Understanding the Current Housing Cycle

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Understanding the Housing Cycle Print E-mail

NH Housing CycleIt should come as no surprise to the reader that over the last ten to fifteen years housing costs have risen dramatically and recently they have fallen significantly.

This paper will attempt to explain the following conclusions:

The housing market is normally in a “growth mode” (where new homes are required to accommodate an increasing population) or a “retraction mode” where the supply of existing homes is more than sufficient to accommodate demand.  When in the growth mode, home values are closely related to the cost of new homes (replacement value); when in the retraction mode, all bets are off.

  The cost of building a house (the bricks & mortar) has, over the past several decades, increased, by almost exactly the same percentage as the cost of living (CPI);

The total cost of a new house, including land, has increased by a much greater amount;

The runaway cost of housing is due to rapidly increasing lot costs, resulting from:

  1. A decreasing supply of land, and;
  2. Zoning and growth limitation changes which have greatly reduced “yield” from a parcel of land and created restrictions on market forces, a major factor in causing a rapid increase in lot costs.

An increase in lot cost results in a “multiplier effect” which causes housing costs to increase by more than the increase in the lot cost, as well as the structure.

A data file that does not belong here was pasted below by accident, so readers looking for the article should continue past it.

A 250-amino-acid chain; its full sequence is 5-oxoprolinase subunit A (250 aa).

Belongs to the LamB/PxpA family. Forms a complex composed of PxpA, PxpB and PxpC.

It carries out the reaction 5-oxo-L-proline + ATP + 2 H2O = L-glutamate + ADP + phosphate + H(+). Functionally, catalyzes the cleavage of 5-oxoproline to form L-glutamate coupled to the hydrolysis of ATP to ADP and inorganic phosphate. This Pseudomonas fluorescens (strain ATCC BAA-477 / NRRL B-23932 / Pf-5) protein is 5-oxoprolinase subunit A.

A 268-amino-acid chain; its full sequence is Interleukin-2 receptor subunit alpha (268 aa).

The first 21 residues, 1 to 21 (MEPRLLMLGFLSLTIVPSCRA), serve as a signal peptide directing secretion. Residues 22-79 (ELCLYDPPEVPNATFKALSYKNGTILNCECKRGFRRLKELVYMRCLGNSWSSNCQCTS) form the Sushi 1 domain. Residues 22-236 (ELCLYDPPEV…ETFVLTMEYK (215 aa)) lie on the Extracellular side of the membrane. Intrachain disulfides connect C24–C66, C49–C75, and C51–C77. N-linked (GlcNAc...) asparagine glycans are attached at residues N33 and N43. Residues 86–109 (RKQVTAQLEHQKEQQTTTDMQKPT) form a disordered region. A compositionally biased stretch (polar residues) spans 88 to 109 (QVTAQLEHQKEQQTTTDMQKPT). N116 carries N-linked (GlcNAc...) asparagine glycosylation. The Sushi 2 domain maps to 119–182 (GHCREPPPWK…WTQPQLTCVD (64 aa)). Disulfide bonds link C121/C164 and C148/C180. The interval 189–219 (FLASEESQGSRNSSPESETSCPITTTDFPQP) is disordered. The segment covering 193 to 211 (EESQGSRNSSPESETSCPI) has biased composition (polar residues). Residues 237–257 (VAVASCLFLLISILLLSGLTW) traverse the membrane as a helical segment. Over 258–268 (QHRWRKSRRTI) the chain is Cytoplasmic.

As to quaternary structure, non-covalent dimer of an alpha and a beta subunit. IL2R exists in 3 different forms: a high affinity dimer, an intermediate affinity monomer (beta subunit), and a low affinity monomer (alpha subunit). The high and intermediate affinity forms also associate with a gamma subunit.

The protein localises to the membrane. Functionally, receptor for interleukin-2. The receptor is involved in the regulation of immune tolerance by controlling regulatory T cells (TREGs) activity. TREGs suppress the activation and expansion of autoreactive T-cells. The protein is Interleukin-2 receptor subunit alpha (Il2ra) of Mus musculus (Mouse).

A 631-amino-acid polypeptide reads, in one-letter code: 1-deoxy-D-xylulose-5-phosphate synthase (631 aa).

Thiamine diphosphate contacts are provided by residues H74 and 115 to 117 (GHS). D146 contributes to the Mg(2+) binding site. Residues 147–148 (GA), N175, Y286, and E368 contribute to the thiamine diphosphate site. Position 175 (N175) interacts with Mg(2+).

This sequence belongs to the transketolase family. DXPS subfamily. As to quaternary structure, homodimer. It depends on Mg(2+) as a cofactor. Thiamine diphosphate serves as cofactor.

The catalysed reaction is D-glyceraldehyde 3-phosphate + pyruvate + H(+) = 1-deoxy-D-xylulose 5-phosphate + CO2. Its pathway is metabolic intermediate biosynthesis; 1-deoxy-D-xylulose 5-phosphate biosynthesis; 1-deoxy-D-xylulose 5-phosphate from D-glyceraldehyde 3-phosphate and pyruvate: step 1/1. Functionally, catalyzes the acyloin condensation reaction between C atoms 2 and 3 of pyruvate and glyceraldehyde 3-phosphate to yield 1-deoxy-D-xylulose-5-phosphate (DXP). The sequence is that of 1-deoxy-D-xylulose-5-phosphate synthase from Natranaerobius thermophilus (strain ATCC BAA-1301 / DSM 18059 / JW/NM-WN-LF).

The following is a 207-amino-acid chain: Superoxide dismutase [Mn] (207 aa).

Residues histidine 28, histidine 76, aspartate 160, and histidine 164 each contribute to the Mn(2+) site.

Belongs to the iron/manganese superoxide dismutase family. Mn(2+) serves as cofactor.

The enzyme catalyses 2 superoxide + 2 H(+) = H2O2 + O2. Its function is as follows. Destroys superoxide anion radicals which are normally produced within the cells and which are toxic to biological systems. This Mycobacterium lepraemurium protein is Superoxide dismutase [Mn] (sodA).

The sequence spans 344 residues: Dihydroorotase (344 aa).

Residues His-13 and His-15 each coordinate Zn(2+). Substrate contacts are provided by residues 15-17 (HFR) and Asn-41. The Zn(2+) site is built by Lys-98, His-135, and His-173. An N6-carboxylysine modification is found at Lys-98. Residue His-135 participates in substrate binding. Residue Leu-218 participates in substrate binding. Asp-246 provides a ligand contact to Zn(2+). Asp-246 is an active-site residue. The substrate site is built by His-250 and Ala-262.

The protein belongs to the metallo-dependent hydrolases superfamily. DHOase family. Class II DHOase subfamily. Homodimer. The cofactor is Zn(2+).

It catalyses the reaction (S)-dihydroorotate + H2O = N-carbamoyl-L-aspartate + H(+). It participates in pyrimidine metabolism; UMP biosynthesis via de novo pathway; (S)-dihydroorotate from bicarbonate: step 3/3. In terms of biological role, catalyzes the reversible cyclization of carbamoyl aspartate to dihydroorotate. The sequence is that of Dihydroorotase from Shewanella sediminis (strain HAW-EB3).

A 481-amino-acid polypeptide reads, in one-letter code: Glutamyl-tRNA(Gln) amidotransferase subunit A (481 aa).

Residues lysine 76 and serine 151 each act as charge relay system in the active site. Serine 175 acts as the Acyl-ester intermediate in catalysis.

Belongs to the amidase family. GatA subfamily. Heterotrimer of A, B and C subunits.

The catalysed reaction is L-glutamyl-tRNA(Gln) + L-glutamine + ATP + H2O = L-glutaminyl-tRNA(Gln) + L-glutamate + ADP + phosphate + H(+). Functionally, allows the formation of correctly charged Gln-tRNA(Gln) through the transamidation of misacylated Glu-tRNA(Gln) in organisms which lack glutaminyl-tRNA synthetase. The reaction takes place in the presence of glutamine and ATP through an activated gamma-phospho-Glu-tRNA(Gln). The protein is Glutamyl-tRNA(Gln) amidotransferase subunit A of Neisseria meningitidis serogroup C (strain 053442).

Artificial constraints like building permit limitations, impact fees, etc. result in higher lot costs which, owing to the multiplier effect, push housing costs even higher.

To see the rest of this article please click here to goto www.NHHomemarket.com and the National Housing Cycle


Comments (1)

Edward D. Nikles
Ed Nikles Custom Builder , Inc. / Nikles Realty , Inc. - Milford, PA

Dave , I agree with your concise analysis ! Appraisals have become the most critical part of the new equation , as existing home price drops have made it near impossible to comp out new construction ! Even with existing lot prices down , new construction is a more costly option , as we have to build to current codes with current material prices ! Material prices have not dropped , like most people seem to think , as manufacturers have lowered supply along with the lowered demand . In fact , I was notified Thursday that my asphalt roofing prices are going up yet again due to refiners getting more efficient in refining a barrel of oil , hence less asphalt byproduct ! We will also be competing for asphalt with the " shovel ready " road  construction projects ! Keepin' it Green !

Mar 01, 2009 03:56 AM